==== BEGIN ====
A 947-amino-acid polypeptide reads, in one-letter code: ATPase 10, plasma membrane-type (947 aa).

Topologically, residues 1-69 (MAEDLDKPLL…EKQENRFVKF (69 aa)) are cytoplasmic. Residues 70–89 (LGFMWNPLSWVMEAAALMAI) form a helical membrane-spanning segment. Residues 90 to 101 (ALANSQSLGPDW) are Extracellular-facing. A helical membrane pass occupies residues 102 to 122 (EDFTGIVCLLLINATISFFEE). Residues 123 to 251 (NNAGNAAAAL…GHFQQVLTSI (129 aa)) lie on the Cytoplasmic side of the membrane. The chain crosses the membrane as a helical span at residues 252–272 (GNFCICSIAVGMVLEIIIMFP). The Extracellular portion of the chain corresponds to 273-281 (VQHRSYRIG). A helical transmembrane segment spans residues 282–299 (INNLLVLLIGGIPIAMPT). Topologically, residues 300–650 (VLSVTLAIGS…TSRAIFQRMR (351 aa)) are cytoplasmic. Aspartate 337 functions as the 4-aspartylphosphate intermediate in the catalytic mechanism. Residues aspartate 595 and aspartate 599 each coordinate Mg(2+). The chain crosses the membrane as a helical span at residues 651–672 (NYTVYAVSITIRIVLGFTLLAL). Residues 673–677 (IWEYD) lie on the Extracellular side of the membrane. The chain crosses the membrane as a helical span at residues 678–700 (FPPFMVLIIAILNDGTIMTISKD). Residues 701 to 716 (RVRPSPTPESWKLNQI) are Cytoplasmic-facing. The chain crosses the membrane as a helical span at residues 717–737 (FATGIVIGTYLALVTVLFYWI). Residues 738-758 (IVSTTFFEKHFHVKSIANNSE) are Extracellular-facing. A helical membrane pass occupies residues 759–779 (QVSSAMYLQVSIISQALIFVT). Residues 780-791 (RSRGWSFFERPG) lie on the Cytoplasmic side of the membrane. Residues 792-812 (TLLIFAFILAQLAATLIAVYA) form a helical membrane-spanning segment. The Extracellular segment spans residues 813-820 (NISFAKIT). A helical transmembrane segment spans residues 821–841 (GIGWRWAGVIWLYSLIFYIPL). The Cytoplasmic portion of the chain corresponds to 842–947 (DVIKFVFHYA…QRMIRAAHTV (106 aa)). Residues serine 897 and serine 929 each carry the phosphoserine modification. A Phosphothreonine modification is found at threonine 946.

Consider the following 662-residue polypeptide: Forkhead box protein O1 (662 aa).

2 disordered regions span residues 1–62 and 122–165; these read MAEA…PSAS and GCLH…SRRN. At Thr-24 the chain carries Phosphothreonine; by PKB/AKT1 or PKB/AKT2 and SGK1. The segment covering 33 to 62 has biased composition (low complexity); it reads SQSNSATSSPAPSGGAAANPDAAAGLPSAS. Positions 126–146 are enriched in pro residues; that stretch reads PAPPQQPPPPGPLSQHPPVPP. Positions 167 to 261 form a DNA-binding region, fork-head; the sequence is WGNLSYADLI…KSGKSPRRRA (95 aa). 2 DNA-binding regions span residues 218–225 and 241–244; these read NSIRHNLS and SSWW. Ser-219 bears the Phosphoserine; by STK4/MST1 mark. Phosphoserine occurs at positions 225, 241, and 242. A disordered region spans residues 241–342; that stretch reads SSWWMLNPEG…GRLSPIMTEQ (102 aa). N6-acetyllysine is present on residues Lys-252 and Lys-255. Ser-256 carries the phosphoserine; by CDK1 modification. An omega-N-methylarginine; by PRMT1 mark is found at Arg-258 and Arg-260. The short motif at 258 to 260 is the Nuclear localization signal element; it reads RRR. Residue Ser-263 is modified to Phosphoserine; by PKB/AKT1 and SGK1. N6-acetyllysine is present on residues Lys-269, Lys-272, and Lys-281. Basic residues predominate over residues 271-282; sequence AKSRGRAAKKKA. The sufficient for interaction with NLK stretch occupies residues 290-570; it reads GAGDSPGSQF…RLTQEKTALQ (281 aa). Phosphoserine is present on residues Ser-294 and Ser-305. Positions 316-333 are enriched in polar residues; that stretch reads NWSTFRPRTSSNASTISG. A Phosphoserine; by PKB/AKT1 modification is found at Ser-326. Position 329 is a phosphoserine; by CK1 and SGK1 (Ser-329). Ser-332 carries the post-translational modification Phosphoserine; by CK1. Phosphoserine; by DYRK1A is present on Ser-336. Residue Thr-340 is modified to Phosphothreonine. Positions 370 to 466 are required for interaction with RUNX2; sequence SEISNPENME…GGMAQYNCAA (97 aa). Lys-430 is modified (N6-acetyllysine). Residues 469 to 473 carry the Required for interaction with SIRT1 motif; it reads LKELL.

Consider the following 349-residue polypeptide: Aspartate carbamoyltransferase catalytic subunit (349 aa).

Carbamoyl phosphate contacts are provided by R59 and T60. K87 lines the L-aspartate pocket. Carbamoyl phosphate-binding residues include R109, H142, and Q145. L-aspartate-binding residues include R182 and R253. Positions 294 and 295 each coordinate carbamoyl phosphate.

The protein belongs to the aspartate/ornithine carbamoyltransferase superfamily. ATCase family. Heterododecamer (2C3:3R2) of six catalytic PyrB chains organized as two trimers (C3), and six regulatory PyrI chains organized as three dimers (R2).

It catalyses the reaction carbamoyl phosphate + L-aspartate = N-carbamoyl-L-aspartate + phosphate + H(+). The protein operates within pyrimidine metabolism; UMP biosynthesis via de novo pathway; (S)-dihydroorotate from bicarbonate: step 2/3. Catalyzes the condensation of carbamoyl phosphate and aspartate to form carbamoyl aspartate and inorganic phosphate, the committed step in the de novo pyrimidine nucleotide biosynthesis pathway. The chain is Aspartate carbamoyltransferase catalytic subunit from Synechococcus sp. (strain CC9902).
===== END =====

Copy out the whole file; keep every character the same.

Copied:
A 947-amino-acid polypeptide reads, in one-letter code: ATPase 10, plasma membrane-type (947 aa).

Topologically, residues 1-69 (MAEDLDKPLL…EKQENRFVKF (69 aa)) are cytoplasmic. Residues 70–89 (LGFMWNPLSWVMEAAALMAI) form a helical membrane-spanning segment. Residues 90 to 101 (ALANSQSLGPDW) are Extracellular-facing. A helical membrane pass occupies residues 102 to 122 (EDFTGIVCLLLINATISFFEE). Residues 123 to 251 (NNAGNAAAAL…GHFQQVLTSI (129 aa)) lie on the Cytoplasmic side of the membrane. The chain crosses the membrane as a helical span at residues 252–272 (GNFCICSIAVGMVLEIIIMFP). The Extracellular portion of the chain corresponds to 273-281 (VQHRSYRIG). A helical transmembrane segment spans residues 282–299 (INNLLVLLIGGIPIAMPT). Topologically, residues 300–650 (VLSVTLAIGS…TSRAIFQRMR (351 aa)) are cytoplasmic. Aspartate 337 functions as the 4-aspartylphosphate intermediate in the catalytic mechanism. Residues aspartate 595 and aspartate 599 each coordinate Mg(2+). The chain crosses the membrane as a helical span at residues 651–672 (NYTVYAVSITIRIVLGFTLLAL). Residues 673–677 (IWEYD) lie on the Extracellular side of the membrane. The chain crosses the membrane as a helical span at residues 678–700 (FPPFMVLIIAILNDGTIMTISKD). Residues 701 to 716 (RVRPSPTPESWKLNQI) are Cytoplasmic-facing. The chain crosses the membrane as a helical span at residues 717–737 (FATGIVIGTYLALVTVLFYWI). Residues 738-758 (IVSTTFFEKHFHVKSIANNSE) are Extracellular-facing. A helical membrane pass occupies residues 759–779 (QVSSAMYLQVSIISQALIFVT). Residues 780-791 (RSRGWSFFERPG) lie on the Cytoplasmic side of the membrane. Residues 792-812 (TLLIFAFILAQLAATLIAVYA) form a helical membrane-spanning segment. The Extracellular segment spans residues 813-820 (NISFAKIT). A helical transmembrane segment spans residues 821–841 (GIGWRWAGVIWLYSLIFYIPL). The Cytoplasmic portion of the chain corresponds to 842–947 (DVIKFVFHYA…QRMIRAAHTV (106 aa)). Residues serine 897 and serine 929 each carry the phosphoserine modification. A Phosphothreonine modification is found at threonine 946.

Consider the following 662-residue polypeptide: Forkhead box protein O1 (662 aa).

2 disordered regions span residues 1–62 and 122–165; these read MAEA…PSAS and GCLH…SRRN. At Thr-24 the chain carries Phosphothreonine; by PKB/AKT1 or PKB/AKT2 and SGK1. The segment covering 33 to 62 has biased composition (low complexity); it reads SQSNSATSSPAPSGGAAANPDAAAGLPSAS. Positions 126–146 are enriched in pro residues; that stretch reads PAPPQQPPPPGPLSQHPPVPP. Positions 167 to 261 form a DNA-binding region, fork-head; the sequence is WGNLSYADLI…KSGKSPRRRA (95 aa). 2 DNA-binding regions span residues 218–225 and 241–244; these read NSIRHNLS and SSWW. Ser-219 bears the Phosphoserine; by STK4/MST1 mark. Phosphoserine occurs at positions 225, 241, and 242. A disordered region spans residues 241–342; that stretch reads SSWWMLNPEG…GRLSPIMTEQ (102 aa). N6-acetyllysine is present on residues Lys-252 and Lys-255. Ser-256 carries the phosphoserine; by CDK1 modification. An omega-N-methylarginine; by PRMT1 mark is found at Arg-258 and Arg-260. The short motif at 258 to 260 is the Nuclear localization signal element; it reads RRR. Residue Ser-263 is modified to Phosphoserine; by PKB/AKT1 and SGK1. N6-acetyllysine is present on residues Lys-269, Lys-272, and Lys-281. Basic residues predominate over residues 271-282; sequence AKSRGRAAKKKA. The sufficient for interaction with NLK stretch occupies residues 290-570; it reads GAGDSPGSQF…RLTQEKTALQ (281 aa). Phosphoserine is present on residues Ser-294 and Ser-305. Positions 316-333 are enriched in polar residues; that stretch reads NWSTFRPRTSSNASTISG. A Phosphoserine; by PKB/AKT1 modification is found at Ser-326. Position 329 is a phosphoserine; by CK1 and SGK1 (Ser-329). Ser-332 carries the post-translational modification Phosphoserine; by CK1. Phosphoserine; by DYRK1A is present on Ser-336. Residue Thr-340 is modified to Phosphothreonine. Positions 370 to 466 are required for interaction with RUNX2; sequence SEISNPENME…GGMAQYNCAA (97 aa). Lys-430 is modified (N6-acetyllysine). Residues 469 to 473 carry the Required for interaction with SIRT1 motif; it reads LKELL.

Consider the following 349-residue polypeptide: Aspartate carbamoyltransferase catalytic subunit (349 aa).

Carbamoyl phosphate contacts are provided by R59 and T60. K87 lines the L-aspartate pocket. Carbamoyl phosphate-binding residues include R109, H142, and Q145. L-aspartate-binding residues include R182 and R253. Positions 294 and 295 each coordinate carbamoyl phosphate.

The protein belongs to the aspartate/ornithine carbamoyltransferase superfamily. ATCase family. Heterododecamer (2C3:3R2) of six catalytic PyrB chains organized as two trimers (C3), and six regulatory PyrI chains organized as three dimers (R2).

It catalyses the reaction carbamoyl phosphate + L-aspartate = N-carbamoyl-L-aspartate + phosphate + H(+). The protein operates within pyrimidine metabolism; UMP biosynthesis via de novo pathway; (S)-dihydroorotate from bicarbonate: step 2/3. Catalyzes the condensation of carbamoyl phosphate and aspartate to form carbamoyl aspartate and inorganic phosphate, the committed step in the de novo pyrimidine nucleotide biosynthesis pathway. The chain is Aspartate carbamoyltransferase catalytic subunit from Synechococcus sp. (strain CC9902).